18Moses responded, “Then show me your glorious presence.”

19The Lord replied, “I will make all my goodness pass before you, and I will call out my name, Yahweh,c before you. For I will show mercy to anyone I choose, and I will show compassion to anyone I choose. 20But you may not look directly at my face, for no one may see me and live.” 21The Lord continued, “Look, stand near me on this rock. 22As my glorious presence passes by, I will hide you in the crevice of the rock and cover you with my hand until I have passed by. 23Then I will remove my hand and let you see me from behind. But my face will not be seen.”

(whole chapter)

This is reinforced in the New Testament:

John 1:18 No one has ever seen God, but God the One and Only, who is at the Father’s side, has made him known.

and

John 6:46 No one has seen the Father except the one who is from God; only he has seen the Father.

and

1 Timothy 6:16 12Fight the good fight of faith; take hold of the eternal life to which you were called, and you made the good confession in the presence of many witnesses.13I charge you in the presence of God, who gives life to all things, and of Christ Jesus, who testified the good confession before Pontius Pilate,14that you keep the commandment without stain or reproach until the appearing of our Lord Jesus Christ,15which He will bring about at the proper time—He who is the blessed and only Sovereign, the King of kings and Lord of lords,16who alone possesses immortality and dwells in unapproachable light, whom no man has seen or can see. To Him be honor and eternal dominion! Amen.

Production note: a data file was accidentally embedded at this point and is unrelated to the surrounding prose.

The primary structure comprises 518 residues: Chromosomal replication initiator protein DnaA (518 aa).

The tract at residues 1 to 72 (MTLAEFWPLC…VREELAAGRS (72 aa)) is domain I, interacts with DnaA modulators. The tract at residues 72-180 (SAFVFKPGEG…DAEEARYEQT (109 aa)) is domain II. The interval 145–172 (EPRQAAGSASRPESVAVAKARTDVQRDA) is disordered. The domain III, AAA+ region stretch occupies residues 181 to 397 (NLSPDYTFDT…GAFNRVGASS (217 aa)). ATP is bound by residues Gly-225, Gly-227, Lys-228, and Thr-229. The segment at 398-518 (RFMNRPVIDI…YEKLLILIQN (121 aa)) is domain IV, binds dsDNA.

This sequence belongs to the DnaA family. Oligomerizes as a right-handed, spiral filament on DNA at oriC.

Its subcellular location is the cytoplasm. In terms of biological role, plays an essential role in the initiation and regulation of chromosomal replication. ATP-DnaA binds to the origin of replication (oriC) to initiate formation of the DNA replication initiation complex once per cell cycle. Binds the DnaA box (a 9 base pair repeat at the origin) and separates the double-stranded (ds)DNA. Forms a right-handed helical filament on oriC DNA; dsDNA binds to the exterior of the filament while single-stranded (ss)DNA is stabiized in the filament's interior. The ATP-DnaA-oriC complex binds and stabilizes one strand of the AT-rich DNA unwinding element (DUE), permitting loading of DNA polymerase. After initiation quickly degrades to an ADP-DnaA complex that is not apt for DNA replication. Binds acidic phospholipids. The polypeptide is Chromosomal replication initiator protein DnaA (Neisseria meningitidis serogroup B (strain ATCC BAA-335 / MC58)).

(A parallel to that last passage is something familiar if you’ve sung the chorus How Great is Our God: Psalm 104:2 He wraps himself in light as with a garment; he stretches out the heavens like a tent. )

That doesn’t mean that some have not come close. We know that just a chapter later, when Moses received the “big ten” his face shone when he came down from the market.

The Radiant Face of Moses

29When Moses came down from Mount Sinai with the two tablets of the Testimony in his hands, he was not aware that his face was radiant because he had spoken with the Lord. 30When Aaron and all the Israelites saw Moses, his face was radiant, and they were afraid to come near him. 31But Moses called to them; so Aaron and all the leaders of the community came back to him, and he spoke to them. 32Afterward all the Israelites came near him, and he gave them all the commands the Lord had given him on Mount Sinai.